Ring lasers are inertial sensors for angular velocity based on the Sagnac effect. In recent years they have reached a very high sensitivity and accuracy; the best performing one, the ring Laser G in Wettzell (Germany), a square ring with 16 m perimeter, has reached a sensitivity of 12prad/s very close to the shot noise limit inferred from ring-down time measurements. On this basis it is expected that an array of six square ring lasers of 36 m perimeter, can perform a 1% accuracy test for the measurement of the Lense-Thirring frame dragging after 2 years of integration time. Essential for this measurement is the comparison between the Earth angular velocity and orientation in space measured with the ring array and compared to the measurement series maintained by the International Earth Rotation and Reference System Service (IERS), which measures Earth Rotation and pole position with respect to remote quasars. It has been shown that the accuracy of G in Wettzell is limited by the low frequency motion of the near surface laboratory, which is of the order of several prad/s, roughly 100 times larger than the Lense-Thirring contribution. For this reason the entire experiment should be placed in a quite underground laboratory, where these perturbations are reduced. The feasibility to properly place such a device inside the GranSasso INFN National Laboratory has been investigated.

A laser gyroscope system to detect the gravito-magnetic effect on Earth

Ruggiero M. L.;
2012

Abstract

Ring lasers are inertial sensors for angular velocity based on the Sagnac effect. In recent years they have reached a very high sensitivity and accuracy; the best performing one, the ring Laser G in Wettzell (Germany), a square ring with 16 m perimeter, has reached a sensitivity of 12prad/s very close to the shot noise limit inferred from ring-down time measurements. On this basis it is expected that an array of six square ring lasers of 36 m perimeter, can perform a 1% accuracy test for the measurement of the Lense-Thirring frame dragging after 2 years of integration time. Essential for this measurement is the comparison between the Earth angular velocity and orientation in space measured with the ring array and compared to the measurement series maintained by the International Earth Rotation and Reference System Service (IERS), which measures Earth Rotation and pole position with respect to remote quasars. It has been shown that the accuracy of G in Wettzell is limited by the low frequency motion of the near surface laboratory, which is of the order of several prad/s, roughly 100 times larger than the Lense-Thirring contribution. For this reason the entire experiment should be placed in a quite underground laboratory, where these perturbations are reduced. The feasibility to properly place such a device inside the GranSasso INFN National Laboratory has been investigated.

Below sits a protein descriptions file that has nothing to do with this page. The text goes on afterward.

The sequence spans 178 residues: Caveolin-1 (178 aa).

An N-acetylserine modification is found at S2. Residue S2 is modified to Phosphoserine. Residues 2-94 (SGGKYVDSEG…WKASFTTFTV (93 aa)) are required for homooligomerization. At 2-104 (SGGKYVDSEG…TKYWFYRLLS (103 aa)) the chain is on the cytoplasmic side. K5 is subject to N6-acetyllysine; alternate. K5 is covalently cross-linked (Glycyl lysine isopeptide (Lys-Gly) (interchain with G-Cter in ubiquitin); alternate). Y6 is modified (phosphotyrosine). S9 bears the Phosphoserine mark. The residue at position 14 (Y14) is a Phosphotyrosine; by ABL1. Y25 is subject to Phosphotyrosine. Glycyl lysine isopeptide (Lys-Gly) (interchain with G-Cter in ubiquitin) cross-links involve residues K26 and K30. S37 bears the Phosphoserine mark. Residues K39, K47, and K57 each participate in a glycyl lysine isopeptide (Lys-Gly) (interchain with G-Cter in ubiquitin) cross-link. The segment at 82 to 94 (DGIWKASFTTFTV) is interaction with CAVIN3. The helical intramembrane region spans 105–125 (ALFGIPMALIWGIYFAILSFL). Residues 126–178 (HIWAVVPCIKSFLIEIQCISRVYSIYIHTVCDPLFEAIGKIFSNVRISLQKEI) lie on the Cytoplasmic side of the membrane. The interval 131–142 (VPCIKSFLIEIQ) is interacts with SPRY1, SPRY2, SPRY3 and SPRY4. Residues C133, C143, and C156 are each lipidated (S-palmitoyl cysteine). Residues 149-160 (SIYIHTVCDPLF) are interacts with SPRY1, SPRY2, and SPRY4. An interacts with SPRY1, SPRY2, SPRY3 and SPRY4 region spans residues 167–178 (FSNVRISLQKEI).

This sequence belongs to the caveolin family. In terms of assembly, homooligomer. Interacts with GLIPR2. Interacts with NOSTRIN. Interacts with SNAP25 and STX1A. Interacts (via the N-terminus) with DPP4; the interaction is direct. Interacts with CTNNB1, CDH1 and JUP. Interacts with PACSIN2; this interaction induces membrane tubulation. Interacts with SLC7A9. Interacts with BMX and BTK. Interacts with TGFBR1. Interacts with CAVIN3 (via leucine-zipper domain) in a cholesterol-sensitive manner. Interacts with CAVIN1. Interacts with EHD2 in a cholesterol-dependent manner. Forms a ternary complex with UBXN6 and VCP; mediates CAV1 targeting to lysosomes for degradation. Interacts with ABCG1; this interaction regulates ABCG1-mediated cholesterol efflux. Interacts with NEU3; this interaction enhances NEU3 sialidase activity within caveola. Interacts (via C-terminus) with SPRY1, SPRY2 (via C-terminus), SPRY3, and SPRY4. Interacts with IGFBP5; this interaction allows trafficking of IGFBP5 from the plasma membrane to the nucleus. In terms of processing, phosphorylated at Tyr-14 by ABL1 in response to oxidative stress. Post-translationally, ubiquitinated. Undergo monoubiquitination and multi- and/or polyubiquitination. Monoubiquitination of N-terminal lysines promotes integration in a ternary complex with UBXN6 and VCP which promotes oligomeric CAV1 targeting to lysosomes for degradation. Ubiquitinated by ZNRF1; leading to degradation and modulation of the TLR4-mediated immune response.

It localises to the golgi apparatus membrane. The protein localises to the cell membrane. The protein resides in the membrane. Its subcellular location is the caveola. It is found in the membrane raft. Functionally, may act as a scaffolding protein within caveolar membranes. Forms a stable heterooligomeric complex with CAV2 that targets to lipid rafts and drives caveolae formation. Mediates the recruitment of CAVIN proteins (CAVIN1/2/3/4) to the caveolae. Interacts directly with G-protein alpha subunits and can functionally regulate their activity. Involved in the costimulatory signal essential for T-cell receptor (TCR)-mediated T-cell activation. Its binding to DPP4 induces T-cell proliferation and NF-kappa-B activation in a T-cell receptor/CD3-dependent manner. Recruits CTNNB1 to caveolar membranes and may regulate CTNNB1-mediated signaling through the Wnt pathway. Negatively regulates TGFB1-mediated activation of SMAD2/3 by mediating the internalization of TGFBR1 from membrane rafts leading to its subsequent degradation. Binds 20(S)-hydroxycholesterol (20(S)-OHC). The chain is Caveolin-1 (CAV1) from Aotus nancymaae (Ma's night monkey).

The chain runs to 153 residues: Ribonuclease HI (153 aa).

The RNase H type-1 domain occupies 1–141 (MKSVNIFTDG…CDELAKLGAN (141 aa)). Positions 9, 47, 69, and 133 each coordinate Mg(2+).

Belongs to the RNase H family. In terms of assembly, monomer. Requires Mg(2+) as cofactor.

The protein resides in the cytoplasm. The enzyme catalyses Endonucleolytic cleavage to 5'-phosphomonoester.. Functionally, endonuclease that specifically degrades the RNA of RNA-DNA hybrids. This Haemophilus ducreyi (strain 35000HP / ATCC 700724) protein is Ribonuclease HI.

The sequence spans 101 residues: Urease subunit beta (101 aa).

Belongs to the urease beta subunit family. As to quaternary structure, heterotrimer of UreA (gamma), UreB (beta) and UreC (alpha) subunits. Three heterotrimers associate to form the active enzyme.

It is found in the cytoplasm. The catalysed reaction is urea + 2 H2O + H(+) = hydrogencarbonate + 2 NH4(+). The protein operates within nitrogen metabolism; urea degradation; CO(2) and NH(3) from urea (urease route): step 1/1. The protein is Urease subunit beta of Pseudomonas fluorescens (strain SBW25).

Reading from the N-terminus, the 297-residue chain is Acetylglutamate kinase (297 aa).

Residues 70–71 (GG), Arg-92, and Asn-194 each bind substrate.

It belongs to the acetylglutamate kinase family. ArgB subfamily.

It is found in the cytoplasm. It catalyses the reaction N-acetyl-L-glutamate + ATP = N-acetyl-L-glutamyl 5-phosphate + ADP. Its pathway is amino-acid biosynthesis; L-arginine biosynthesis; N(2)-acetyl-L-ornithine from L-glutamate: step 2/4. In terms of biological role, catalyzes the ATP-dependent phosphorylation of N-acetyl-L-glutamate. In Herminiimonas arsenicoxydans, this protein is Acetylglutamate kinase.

12th International Conference on Topics in Astroparticle and Underground Physics, TAUP 2011
Munich, deu
2011
375
6
1
6
JOURNAL OF PHYSICS. CONFERENCE SERIES
Allegrini M.; Belfi J.; Beverini N.; Bosi F.; Bouhadef B.; Carelli G.; Cella G.; Cerdonio M.; Di Virgilio A.D.; Gebauer A.; Maccioni E.; Ortolan A.; Porzio A.; Ruggiero M.L.; Schreiber U.K.; Solimeno S.; Stefani F.; Tartaglia A.; Zendri J.-P.; Wells J.-P.
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Utilizza questo identificativo per citare o creare un link a questo documento: http://hdl.handle.net/2318/1858531
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